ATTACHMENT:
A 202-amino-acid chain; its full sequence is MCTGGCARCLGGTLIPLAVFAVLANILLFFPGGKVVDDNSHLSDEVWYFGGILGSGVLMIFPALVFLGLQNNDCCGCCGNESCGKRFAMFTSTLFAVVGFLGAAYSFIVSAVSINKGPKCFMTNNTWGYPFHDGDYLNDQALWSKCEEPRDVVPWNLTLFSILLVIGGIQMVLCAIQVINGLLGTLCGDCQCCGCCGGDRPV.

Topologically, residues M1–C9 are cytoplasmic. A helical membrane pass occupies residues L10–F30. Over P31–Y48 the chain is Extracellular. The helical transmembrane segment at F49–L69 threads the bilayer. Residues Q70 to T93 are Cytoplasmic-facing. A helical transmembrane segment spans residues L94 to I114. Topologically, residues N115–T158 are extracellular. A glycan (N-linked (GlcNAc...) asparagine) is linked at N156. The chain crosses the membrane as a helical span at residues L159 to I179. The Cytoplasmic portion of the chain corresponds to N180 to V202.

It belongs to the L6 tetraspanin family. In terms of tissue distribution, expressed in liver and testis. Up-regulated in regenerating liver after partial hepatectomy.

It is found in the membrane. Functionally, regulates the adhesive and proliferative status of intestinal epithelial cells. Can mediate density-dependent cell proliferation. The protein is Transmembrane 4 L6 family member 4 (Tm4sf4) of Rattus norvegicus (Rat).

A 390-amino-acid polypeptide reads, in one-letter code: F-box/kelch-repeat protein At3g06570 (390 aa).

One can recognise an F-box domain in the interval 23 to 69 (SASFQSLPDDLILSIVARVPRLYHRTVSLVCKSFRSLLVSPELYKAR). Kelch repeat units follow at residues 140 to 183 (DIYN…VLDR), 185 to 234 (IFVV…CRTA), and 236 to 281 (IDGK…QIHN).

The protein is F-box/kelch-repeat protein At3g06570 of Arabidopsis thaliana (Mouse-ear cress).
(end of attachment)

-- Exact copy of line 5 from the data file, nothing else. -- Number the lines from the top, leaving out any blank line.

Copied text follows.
A 390-amino-acid polypeptide reads, in one-letter code: F-box/kelch-repeat protein At3g06570 (390 aa).